American society has come a long way, making huge leaps in technology, medicine and education in the past 50 years.
We can communicate easily and instantly with just about anyone in the world; we are finding cures for diseases that once were fatal; and we have improved educational opportunities for all. And yet, we are still rendered almost defenseless against flood waters, raging fires and prejudice.
We are working on controlling the devastation of water and fire as we add to our knowledge after each catastrophe, but our ability to learn from past experiences in regard to prejudice eludes us. We continue to struggle with “man’s inhumanity to man.”
In the end, there was one soccer team who scored more goals. However, it was every student and citizen of both school communities who won a battle, not the war, against prejudice that night.
Prejudice rears its ugly head everywhere both subtly and blatantly. When it is blatant, we should be grateful because it is then that we are not be able to walk around the monster.
To bring this philosophical reflection into focus in current times, let us look at a school environment probably no more than 20 miles from where you are reading this. I would like to share a true story of the good and the bad of a sporting event involving two school districts, two boys’ soccer teams and two coaches. Names are purposely left out because this is not a unique story; it is instead a universal tale repeated often in different places with different players.
It was an end-of-the-season game with much at stake. Both teams were highly skilled and well prepared to face this big game. Each team had worked hard toward the same goal and had played well. It was right that they both ended up as contenders in this important matchup. The players on both teams were as psyched as they were confident, and they looked forward to the match that would make one team the winner. Their attitude toward preparation for the big game exalted everything good about sportsmanship and athletics.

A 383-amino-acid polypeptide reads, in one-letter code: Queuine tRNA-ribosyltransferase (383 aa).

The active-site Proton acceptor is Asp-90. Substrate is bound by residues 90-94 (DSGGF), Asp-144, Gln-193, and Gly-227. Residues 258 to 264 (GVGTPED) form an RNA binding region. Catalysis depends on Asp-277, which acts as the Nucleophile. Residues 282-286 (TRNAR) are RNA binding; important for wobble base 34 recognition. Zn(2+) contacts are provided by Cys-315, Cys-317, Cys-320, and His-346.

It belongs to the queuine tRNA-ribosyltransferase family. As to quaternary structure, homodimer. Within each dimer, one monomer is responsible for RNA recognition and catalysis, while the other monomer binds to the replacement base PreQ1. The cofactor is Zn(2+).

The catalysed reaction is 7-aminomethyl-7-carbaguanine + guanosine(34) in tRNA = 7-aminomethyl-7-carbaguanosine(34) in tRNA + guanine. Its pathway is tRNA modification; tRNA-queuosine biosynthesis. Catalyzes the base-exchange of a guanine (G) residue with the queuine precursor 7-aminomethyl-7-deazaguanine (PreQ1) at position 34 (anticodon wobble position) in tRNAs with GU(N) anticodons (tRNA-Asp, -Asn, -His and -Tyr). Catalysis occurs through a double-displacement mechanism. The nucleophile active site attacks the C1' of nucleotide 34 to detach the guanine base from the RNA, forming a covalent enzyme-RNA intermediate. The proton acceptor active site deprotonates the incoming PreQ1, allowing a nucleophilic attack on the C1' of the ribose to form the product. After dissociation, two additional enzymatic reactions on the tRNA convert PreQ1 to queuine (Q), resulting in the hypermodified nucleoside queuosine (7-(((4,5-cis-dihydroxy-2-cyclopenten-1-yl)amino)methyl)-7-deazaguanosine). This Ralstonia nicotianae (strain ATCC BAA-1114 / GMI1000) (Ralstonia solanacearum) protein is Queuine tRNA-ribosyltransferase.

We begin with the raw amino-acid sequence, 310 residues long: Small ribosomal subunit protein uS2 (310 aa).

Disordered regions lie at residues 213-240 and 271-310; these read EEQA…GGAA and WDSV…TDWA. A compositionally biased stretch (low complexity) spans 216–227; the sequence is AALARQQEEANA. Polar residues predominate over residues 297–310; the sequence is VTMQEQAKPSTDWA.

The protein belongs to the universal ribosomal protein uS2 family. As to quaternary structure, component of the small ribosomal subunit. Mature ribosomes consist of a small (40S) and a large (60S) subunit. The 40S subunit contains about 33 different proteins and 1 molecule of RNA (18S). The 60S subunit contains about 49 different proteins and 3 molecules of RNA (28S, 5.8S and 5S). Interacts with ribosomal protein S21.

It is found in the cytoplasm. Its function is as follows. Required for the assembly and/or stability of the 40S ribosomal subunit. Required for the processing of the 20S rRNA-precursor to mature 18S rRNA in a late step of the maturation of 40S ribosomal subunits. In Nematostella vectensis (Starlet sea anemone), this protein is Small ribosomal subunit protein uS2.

A member of one of the soccer teams by chance learned of the courageous battle a student from the other team’s school was waging against cancer. A young woman, also an athlete, had been sidelined by her illness. The young man from the competitive school was moved into action when he learned of the young woman’s situation. He wanted to do something to help.
His team would be hosting her school’s boys’ soccer team in a few days. He contacted people and set up a vehicle for collecting donations to aid the student in need. Before lunch on that particular school day, the specifics of the good deed were in place and ready to go on game day.
If only the story ended here, it would have been a simple and reassuring testament to our student athletes. Sadly, the story continues, and after lunch on that same school day, a prejudicial rant filled with slurs against a few players of one team had been posted on Facebook by the other soccer team’s coach. The coach’s post on Facebook was in the form of a list, one disgusting insult after another. The young man who had spearheaded the donation collection was on that list.
Now if you were asked to project what happened next, you would probably suspect that there would be tension and trouble ahead in both school districts. Well, the best part of sharing this story is that those same conscientious, sportsmanlike athletes, as well as the school leaders from both schools, decided they would not be defined by one ignorant adult. The school district leaders came together and in a common bond of doing right, acted immediately in a manner affirming the values of their respective school communities. The offending coach was fired, there was a heartfelt apology extended, and the game was played on schedule.
The match was played with impeccable sportsmanlike conduct; the good deed to aid a student in need was carried out as planned; and in the end, there was one soccer team who scored more goals. However, it was every student and citizen of both school communities who won a battle, not the war, against prejudice that night.
The story could end here, but it doesn’t. As serendipity would have it, the team and its coach who had demonstrated extraordinary grace under pressure, went on to win the New York State Championship a month later. Congratulations to them; they know who they are!
Felicia Bordick and her colleagues, Carol Smith and Joyce Thomas, are authors of “Kitchen Table Time: Recipes for School Success.” Feel free to contact Bordick with comments, questions or suggestions at [email protected]